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Sound Pharmaceuticals Advances Phase 2 Clinical Trial in Cystic Fibrosis Patients to Prevent Hearing Loss

SEATTLE, WASHINGTON AND CHARLESTON, SOUTH CAROLINA Sound Pharmaceuticals, a Seattle-based biotech firm, announced that first-patient-in has been achieved in the STOP Ototoxicity Phase 2 clinical trial. This novel interventional study with the company’s oral drug, SPI-1005, is aimed to prevent and treat ototoxicity in patients with Cystic Fibrosis undergoing intravenous (IV) tobramycin for the treatment of acute pulmonary exacerbation.

One of the most common side effects of aminoglycoside antibiotics, such as tobramycin, is ototoxicity, which can leave patients with permanent hearing loss, tinnitus or dizziness issues. Aminoglycoside antibiotics commonly used to treat respiratory infections involving gram negative bacteria (Pseudomonas).

Last year, Sound Pharmaceuticals was awarded up to $1.6M from the Cystic Fibrosis Foundation Therapeutics Inc. (CFFT), a non-profit drug discovery and development affiliate of the Cystic Fibrosis Foundation, to support its research efforts and development of SPI-1005.


Stopping Ototoxicity


The STOP Ototoxicity study is led by Patrick Flume, MD, Professor of Medicine and Pediatrics at MUSC in Charleston, South Carolina. Dr. Flume is an international expert in CF and pulmonary disease and has co-chaired the development of the CF Foundation’s care guidelines on the treatment of pulmonary exacerbations.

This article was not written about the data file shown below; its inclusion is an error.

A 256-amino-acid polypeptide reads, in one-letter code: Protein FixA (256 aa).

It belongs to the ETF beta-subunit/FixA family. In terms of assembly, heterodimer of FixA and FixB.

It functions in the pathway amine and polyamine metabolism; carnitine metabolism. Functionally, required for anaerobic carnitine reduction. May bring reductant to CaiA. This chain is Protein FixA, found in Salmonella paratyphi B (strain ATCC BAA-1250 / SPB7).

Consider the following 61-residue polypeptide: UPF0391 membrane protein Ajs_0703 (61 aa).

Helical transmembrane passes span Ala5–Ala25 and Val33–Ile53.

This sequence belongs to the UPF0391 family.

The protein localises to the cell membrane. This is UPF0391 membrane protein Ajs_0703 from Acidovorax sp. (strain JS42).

“The prevalence of hearing loss and incidence of ototoxicity in this tobramycin receiving CF population underscores the critical need for an effective neurotologic treatments”

–Patrick Flume, MD

In the recently completed Phase 1b study reported at the North American CF Conference in Denver, CO, 80-100% of the CF patients showed signs of ototoxicity including clinically relevant hearing loss one month after completing one IV course of tobramycin. In addition, approximately 50% of the volunteers had moderate to moderately-severe hearing loss at baseline or the start of IV tobramycin treatment. “The significant hearing loss documented in this young adult population (average age was 27) was twice of what we expected,” said Jonathan Kil, MD, Sound Pharmaceuticals CEO and Chief Medical Officer.

Currently, there are no FDA approved therapies for the prevention or treatment of ototoxicity or any other type of sensorineural hearing loss, tinnitus, or dizziness. The company currently has four active Investigational New Drug Applications involving the inner ear or neurotology underway.


Source: Sound Pharmaceuticals